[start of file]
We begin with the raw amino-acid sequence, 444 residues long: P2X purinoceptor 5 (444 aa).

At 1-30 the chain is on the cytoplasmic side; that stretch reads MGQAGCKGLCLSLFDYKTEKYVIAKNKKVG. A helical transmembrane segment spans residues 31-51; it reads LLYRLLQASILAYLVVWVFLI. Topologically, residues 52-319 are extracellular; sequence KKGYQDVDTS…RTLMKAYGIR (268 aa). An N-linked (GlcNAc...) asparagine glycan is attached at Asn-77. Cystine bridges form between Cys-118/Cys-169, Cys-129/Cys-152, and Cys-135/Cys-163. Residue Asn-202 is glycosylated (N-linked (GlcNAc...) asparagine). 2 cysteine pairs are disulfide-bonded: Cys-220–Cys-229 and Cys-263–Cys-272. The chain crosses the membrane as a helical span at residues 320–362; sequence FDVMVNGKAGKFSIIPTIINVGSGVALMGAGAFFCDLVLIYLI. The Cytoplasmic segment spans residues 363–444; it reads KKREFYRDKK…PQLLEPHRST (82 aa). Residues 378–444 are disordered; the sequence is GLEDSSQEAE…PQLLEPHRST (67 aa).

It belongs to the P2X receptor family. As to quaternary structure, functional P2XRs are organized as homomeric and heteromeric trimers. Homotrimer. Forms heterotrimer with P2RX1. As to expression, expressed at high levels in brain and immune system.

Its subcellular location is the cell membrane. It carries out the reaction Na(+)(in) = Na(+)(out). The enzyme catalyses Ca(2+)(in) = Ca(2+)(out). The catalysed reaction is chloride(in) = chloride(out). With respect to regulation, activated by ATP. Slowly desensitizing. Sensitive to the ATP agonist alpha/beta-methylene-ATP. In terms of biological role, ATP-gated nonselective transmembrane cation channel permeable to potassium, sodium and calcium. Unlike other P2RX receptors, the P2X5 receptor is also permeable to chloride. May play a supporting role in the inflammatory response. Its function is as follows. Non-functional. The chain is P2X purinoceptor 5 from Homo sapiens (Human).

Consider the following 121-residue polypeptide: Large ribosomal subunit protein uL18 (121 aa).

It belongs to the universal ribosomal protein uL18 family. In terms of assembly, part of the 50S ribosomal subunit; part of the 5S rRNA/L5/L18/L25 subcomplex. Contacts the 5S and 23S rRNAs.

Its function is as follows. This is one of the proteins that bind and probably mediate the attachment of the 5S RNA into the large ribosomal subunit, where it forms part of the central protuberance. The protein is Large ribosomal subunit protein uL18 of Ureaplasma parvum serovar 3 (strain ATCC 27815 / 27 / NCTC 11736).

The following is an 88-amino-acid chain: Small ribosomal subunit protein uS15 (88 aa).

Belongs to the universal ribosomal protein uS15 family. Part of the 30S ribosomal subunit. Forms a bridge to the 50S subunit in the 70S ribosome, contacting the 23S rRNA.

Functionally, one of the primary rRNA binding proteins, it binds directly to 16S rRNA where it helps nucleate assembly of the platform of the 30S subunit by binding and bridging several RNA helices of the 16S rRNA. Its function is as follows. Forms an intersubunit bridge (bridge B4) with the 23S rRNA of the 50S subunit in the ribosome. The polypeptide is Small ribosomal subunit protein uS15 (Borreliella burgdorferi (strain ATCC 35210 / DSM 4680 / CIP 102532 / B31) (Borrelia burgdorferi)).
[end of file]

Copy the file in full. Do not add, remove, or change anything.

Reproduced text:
We begin with the raw amino-acid sequence, 444 residues long: P2X purinoceptor 5 (444 aa).

At 1-30 the chain is on the cytoplasmic side; that stretch reads MGQAGCKGLCLSLFDYKTEKYVIAKNKKVG. A helical transmembrane segment spans residues 31-51; it reads LLYRLLQASILAYLVVWVFLI. Topologically, residues 52-319 are extracellular; sequence KKGYQDVDTS…RTLMKAYGIR (268 aa). An N-linked (GlcNAc...) asparagine glycan is attached at Asn-77. Cystine bridges form between Cys-118/Cys-169, Cys-129/Cys-152, and Cys-135/Cys-163. Residue Asn-202 is glycosylated (N-linked (GlcNAc...) asparagine). 2 cysteine pairs are disulfide-bonded: Cys-220–Cys-229 and Cys-263–Cys-272. The chain crosses the membrane as a helical span at residues 320–362; sequence FDVMVNGKAGKFSIIPTIINVGSGVALMGAGAFFCDLVLIYLI. The Cytoplasmic segment spans residues 363–444; it reads KKREFYRDKK…PQLLEPHRST (82 aa). Residues 378–444 are disordered; the sequence is GLEDSSQEAE…PQLLEPHRST (67 aa).

It belongs to the P2X receptor family. As to quaternary structure, functional P2XRs are organized as homomeric and heteromeric trimers. Homotrimer. Forms heterotrimer with P2RX1. As to expression, expressed at high levels in brain and immune system.

Its subcellular location is the cell membrane. It carries out the reaction Na(+)(in) = Na(+)(out). The enzyme catalyses Ca(2+)(in) = Ca(2+)(out). The catalysed reaction is chloride(in) = chloride(out). With respect to regulation, activated by ATP. Slowly desensitizing. Sensitive to the ATP agonist alpha/beta-methylene-ATP. In terms of biological role, ATP-gated nonselective transmembrane cation channel permeable to potassium, sodium and calcium. Unlike other P2RX receptors, the P2X5 receptor is also permeable to chloride. May play a supporting role in the inflammatory response. Its function is as follows. Non-functional. The chain is P2X purinoceptor 5 from Homo sapiens (Human).

Consider the following 121-residue polypeptide: Large ribosomal subunit protein uL18 (121 aa).

It belongs to the universal ribosomal protein uL18 family. In terms of assembly, part of the 50S ribosomal subunit; part of the 5S rRNA/L5/L18/L25 subcomplex. Contacts the 5S and 23S rRNAs.

Its function is as follows. This is one of the proteins that bind and probably mediate the attachment of the 5S RNA into the large ribosomal subunit, where it forms part of the central protuberance. The protein is Large ribosomal subunit protein uL18 of Ureaplasma parvum serovar 3 (strain ATCC 27815 / 27 / NCTC 11736).

The following is an 88-amino-acid chain: Small ribosomal subunit protein uS15 (88 aa).

Belongs to the universal ribosomal protein uS15 family. Part of the 30S ribosomal subunit. Forms a bridge to the 50S subunit in the 70S ribosome, contacting the 23S rRNA.

Functionally, one of the primary rRNA binding proteins, it binds directly to 16S rRNA where it helps nucleate assembly of the platform of the 30S subunit by binding and bridging several RNA helices of the 16S rRNA. Its function is as follows. Forms an intersubunit bridge (bridge B4) with the 23S rRNA of the 50S subunit in the ribosome. The polypeptide is Small ribosomal subunit protein uS15 (Borreliella burgdorferi (strain ATCC 35210 / DSM 4680 / CIP 102532 / B31) (Borrelia burgdorferi)).